2018 is quickly coming to an end and this means it’s time predict the biggest wine trends for 2019. In the last year, we’ve seen various trends in the wine industry. From the continuous love for Rosé to the rise in the popularity of premium wines. The majority of wine consumers are now millennials, and as result, they’re shaping the future of the wine industry. We can officially say that 2019 will be the year of millennial.
Springtime is like the impatient little kid, buckled in the back seat during a long drive, pulling fruitlessly at the seat belt strap while their feet kick air, repeatedly asking, “Are we there yet?” It’s an anxious season. People are anxious to feel the sun and refill their stock of Vitamin D. Buried seedlings are anxious to flower and bloom. And wine drinkers are anxious to shake off weighty winter reds in favor of light flavors and bright wines. Read more
Like all of us, 2017 was a complicated year for wine. Drought and the tragic wild fires that burned through northern California and its vineyards left a raw edge on an other wise successful year for the wine segment. Shaken, but not defeated, what is on the horizon for 2018 wine trends? Let’s take a look at which trends will open up, breath, and come to maturity in 2018. Read more
As a restaurant or bar owner, you want your drink menu to excite customers, perhaps even to inspire them to order something they’ve never tried before. All of their favorite summer foods deserve delicious wines to match, but not all wine-drinkers know what pairings work well together. Your customer may enjoy their favorite seafood plate ten times more if paired with a wine that’ll make their tastebuds tingle. This summer, these 10 wines are a must have for your menu. Varying in both flavor and price, you can assure your customers that no matter what, you’ve got the best wines for any warm weather occasion.
Do you change your wine menu seasonally? If you change your food menu each season to utilize fresh and timely ingredients, you can really elevate the guest experience at your restaurant by pairing new wines with your new food menu. The most innovative and exciting restaurants always consider how to create a cohesive experience for their guests. Rotating your wine menu is a great way to do this. Here are some of the big wine trends that we are excited for this spring. Read more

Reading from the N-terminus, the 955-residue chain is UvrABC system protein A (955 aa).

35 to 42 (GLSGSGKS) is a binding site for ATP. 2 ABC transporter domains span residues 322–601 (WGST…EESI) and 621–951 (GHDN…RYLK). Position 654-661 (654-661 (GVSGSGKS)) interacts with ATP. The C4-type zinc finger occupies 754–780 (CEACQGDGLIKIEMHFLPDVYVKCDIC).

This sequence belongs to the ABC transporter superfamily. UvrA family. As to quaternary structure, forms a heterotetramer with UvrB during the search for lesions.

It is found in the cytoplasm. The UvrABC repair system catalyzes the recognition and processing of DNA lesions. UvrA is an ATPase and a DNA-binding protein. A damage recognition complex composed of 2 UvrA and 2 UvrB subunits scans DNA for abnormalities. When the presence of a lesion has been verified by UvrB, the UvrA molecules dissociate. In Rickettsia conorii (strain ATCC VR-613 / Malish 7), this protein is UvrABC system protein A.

At The County Bench Kitchen+Bar, the details are important. The appreciation of each ingredient — the produce grown by local farmers, fresh catches by coastal fishermen, or each element stirred in a cocktail — is what the restaurant calls The County Bench Way. Located in the heart of California’s lush wine country in Sonoma County, The County Bench’s beverage program celebrates their local wine producers while also offering guests a varied selection that draws inspiration from around the world.
We spoke with Chris John, the Wine Director at The County Bench to learn how he balances the abundance of amazing wine produced in Sonoma County with the appreciation he has for Old World wines predate the California wine boom. Read more
Let’s dust off our crystal ball and take a glimpse into the (very) near-future of wine.
To start, I’d like to say that it is a really exciting time for wine right now. And though 2015 saw a -4.1 percent decline in sales volume for wine in bars and restaurant — 2016’s sales numbers are likely to echo 2015’s disappointments — wine is thriving in retail sales.
There is also a lot of excitement over the direction that influential restaurants and sommeliers are taking wine experiences in restaurants. The past couple years have given us some big stories: the revelation of rosé and its insane growth; the coming-out of Spanish wines like Tempranillo, or the continued blossoming of the South American wine industry; and the obsession with millennials impact on wine crystallizing into the overstated maxim that”Millennials are Changing Wine.”